The famous and undeniably popular US firm Goldman Sachs sued Jaipur-based cyryptocurrency exchange "Bitman Sachs" for infringement of its IPR and violation of its trademark rights by carrying on business under a deceptively similar trade name. Goldman Sachs stated that apart from the similarity in name, there was also a similarity in the services provided by Bitman Sachs as it is alleged to be providing extensive financial services for clients in currency, cryptocurrency and blockchain technology.


Case Updates

The present judgement dealt with two appeals - one of Monsanto Technology LLC ("Monsanto") appealing the judgement directing it to continue supplying Bt. Cotton transgenic variety (Donor Seeds) to Nuziveedu Seeds Ltd. ("Nuziveedu"); and the second of Nuziveedu appealing the rejection of its application to revoke Monsanto's patent (Indian Patent No. 214436, covering an invention titled "Methods For Transforming Plants To Express Bacillus Thuringiensis Deltaendotoxins" ("Patent")) under Section 3(j) of the Patents Act, 1970.

Section 3(j) excludes from patentability "plants and animals in whole or any part thereof other than microorganisms but including seeds, varieties and species and essentially biological processes for production or propagation of plants and animals."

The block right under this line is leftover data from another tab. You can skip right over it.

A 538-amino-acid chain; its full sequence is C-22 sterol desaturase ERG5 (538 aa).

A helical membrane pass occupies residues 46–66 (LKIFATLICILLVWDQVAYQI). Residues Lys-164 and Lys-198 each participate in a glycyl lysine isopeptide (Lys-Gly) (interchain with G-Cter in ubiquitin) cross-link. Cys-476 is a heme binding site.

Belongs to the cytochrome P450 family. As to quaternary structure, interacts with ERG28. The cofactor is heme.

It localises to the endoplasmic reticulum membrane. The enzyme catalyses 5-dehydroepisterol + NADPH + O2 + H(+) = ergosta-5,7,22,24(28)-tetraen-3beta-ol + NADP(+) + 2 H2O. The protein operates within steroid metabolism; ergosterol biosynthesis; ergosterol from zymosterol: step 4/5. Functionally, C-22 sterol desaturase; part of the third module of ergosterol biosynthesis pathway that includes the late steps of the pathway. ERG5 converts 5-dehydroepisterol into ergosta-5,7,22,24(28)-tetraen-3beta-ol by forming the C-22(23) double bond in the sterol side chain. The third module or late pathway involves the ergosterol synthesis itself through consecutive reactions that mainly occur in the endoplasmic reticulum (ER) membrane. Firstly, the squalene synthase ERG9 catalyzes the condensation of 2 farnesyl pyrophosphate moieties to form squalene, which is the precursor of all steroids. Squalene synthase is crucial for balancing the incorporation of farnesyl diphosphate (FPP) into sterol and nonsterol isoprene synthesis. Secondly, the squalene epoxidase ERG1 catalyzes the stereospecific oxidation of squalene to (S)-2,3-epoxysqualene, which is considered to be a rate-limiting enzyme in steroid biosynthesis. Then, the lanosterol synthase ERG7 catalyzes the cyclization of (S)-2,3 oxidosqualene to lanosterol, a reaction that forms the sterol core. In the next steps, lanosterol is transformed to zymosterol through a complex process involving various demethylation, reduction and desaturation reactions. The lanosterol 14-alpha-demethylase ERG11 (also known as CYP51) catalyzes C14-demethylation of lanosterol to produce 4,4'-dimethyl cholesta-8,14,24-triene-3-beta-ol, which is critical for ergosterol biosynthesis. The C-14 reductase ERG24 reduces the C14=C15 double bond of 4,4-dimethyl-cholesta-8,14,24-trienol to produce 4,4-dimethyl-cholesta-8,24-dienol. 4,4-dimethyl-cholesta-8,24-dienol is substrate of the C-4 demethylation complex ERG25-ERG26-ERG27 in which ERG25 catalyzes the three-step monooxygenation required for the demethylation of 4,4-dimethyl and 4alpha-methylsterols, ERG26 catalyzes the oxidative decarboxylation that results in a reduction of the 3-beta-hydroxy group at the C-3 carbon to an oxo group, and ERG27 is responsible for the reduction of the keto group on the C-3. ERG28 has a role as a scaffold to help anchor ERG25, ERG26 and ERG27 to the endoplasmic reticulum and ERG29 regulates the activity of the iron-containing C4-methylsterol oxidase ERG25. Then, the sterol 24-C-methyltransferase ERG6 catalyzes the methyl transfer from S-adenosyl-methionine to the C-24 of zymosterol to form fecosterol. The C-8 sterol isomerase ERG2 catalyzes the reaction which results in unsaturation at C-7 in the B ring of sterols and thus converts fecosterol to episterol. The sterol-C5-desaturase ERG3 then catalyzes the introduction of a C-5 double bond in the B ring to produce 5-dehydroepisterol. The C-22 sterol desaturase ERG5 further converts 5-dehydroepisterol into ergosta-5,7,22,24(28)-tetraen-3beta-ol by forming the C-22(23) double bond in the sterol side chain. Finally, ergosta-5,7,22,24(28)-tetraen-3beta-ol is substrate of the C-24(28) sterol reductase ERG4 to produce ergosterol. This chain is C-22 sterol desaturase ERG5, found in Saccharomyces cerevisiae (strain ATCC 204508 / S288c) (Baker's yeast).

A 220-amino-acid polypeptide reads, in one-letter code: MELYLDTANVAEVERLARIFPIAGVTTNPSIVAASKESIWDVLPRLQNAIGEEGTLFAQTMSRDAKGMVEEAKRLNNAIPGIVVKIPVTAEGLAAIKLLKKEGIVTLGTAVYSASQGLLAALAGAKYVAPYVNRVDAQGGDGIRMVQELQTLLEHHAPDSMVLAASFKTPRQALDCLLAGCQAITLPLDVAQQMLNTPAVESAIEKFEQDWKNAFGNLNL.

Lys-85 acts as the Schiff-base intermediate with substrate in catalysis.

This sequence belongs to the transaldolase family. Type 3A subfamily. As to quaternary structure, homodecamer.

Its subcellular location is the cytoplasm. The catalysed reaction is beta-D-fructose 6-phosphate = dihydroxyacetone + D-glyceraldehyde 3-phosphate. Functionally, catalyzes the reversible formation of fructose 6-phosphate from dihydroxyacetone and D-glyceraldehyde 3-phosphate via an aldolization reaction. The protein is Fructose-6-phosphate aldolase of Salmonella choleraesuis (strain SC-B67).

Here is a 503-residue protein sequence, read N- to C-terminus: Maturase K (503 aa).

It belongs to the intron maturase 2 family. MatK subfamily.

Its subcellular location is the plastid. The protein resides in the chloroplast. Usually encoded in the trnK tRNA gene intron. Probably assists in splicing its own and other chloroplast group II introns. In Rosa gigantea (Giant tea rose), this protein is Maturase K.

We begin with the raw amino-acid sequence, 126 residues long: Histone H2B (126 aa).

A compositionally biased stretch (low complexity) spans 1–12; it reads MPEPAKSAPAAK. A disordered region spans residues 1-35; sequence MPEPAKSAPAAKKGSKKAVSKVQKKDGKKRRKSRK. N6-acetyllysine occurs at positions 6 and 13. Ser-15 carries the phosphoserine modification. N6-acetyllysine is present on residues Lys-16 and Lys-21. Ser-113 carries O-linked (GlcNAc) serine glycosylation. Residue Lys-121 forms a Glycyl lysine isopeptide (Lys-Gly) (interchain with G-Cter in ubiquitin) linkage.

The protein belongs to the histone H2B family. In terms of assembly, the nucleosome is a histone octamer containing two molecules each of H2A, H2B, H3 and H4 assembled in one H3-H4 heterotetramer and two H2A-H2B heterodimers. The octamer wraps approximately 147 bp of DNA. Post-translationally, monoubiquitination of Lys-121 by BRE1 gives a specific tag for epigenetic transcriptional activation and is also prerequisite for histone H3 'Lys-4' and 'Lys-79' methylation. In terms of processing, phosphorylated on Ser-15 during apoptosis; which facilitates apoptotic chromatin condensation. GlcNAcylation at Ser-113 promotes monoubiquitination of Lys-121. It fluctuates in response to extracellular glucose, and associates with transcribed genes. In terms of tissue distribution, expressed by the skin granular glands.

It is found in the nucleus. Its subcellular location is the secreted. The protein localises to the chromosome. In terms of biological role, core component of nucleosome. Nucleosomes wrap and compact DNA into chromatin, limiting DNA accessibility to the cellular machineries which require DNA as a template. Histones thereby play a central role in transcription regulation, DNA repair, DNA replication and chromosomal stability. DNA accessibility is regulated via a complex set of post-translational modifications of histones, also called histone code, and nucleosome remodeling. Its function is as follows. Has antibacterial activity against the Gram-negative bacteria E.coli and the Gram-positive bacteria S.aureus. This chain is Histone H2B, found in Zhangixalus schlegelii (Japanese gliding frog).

In the present case, the Hon'ble Court observed that of the original 58 claims of Monsanto's patent application, the Indian Patent Office rejected most claims on the grounds of Section 3(j) and 3(b), and essentially, only a sub-set of claims on nucleic acid sequence were allowed. Therefore, in the opinion of the Court, what was granted was not a patent over the product, or even the method, but of identification of the "event" i.e. the placement of the CryAB2 protein in the genetic sequence of the DNA of the plant cell. Therefore the Hon'ble Court concluded that the subject patent falls within the exclusion spelt out by Section 3(j) of the Patents Act; and hence the patent and the claims covered by it were consequently held to be unpatentable. Nuziveedu's counter claim was therefore allowed. The Court also upheld the Learned Single Judge's directions to Monsanto to continue with its obligations under the sub-license agreements, including consequential orders with respect to payment and receipt of trait value. The Court further stated that Monsanto could apply for registration under the Protection Of Plant Varieties And Farmers-rights Act (within three months of the judgment); and if it does so in terms of the judgment, the benefit of its previous patent can be granted to it, for the purposes of the said Act, in respect of determination of prior publication provisions and requirements.